Alpha proteobacterial ancestry of the [Fe-Fe]-hydrogenases in anaerobic eukaryotes

Mauro Degli Esposti, Diego Cortez, Luis Lozano, Simon Rasmussen, Henrik Bjørn Nielsen, Esperanza Martinez Romero

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    Abstract

    Eukaryogenesis, a major transition in evolution of life, originated from the symbiogenic fusion of an archaea with a metabolically versatile bacterium. By general consensus, the latter organism belonged to a proteobacteria, subsequently evolving into the mitochondrial organelle of our cells. The consensus is based upon genetic and metabolic similarities between mitochondria and aerobic α proteobacteria but fails to explain the origin of several enzymes found in the mitochondria-derived organelles of anaerobic eukaryotes such as Trichomonas and Entamoeba. These enzymes are thought to derive from bacterial lineages other than a proteobacteria, e.g., Clostridium - an obligate anaerobe. [FeFe]-hydrogenase constitues the characteristic enzyme of this anaerobic metabolism and is present in different types also in Entamoeba and other anaerobic eukaryotes. Here we show that a proteobacteria derived from metagenomic studies possess both the cytosolic and organellar type of [FeFe]-hydrogenase, as well as all the proteins required for hydrogenase maturation. These organisms are related to cultivated members of the Rhodospirillales order previously suggested to be close relatives of mitochondrial ancestors. For the first time, our evidence supports an a proteobacterial ancestry for both the anaerobic and the aerobic metabolism of eukaryotes. Reviewers: This article was reviewed by William Martin and Nick Lane, both suggested by the Authors.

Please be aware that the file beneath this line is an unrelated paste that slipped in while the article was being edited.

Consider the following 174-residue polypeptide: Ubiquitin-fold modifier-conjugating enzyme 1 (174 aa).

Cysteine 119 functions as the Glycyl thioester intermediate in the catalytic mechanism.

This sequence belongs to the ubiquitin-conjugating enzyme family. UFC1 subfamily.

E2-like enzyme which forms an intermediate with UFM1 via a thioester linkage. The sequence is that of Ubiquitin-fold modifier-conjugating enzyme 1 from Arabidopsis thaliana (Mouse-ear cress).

Original languageEnglish
    Article number34
    JournalBiology Direct
    Volume11
    Number of pages11
    ISSN1745-6150
    DOIs
    Publication statusPublished - 2016

    Bibliographical note

    This article is distributed under the terms of the Creative Commons Attribution 4.0 International License (http://creativecommons.org/licenses/by/4.0/), which permits unrestricted use, distribution, and reproduction in any medium, provided you give appropriate credit to the original author(s) and the source, provide a link to the Creative Commons license, and indicate if changes were made. The Creative Commons Public Domain Dedication waiver (http://creativecommons.org/publicdomain/zero/1.0/) applies to the data made available in this article, unless otherwise stated.

    Keywords

    • Eukaryogenesis
    • Anaerobic metabolism
    • [FeFe]-hydrogenase
    • Mitochondria
    • Bioenergetics

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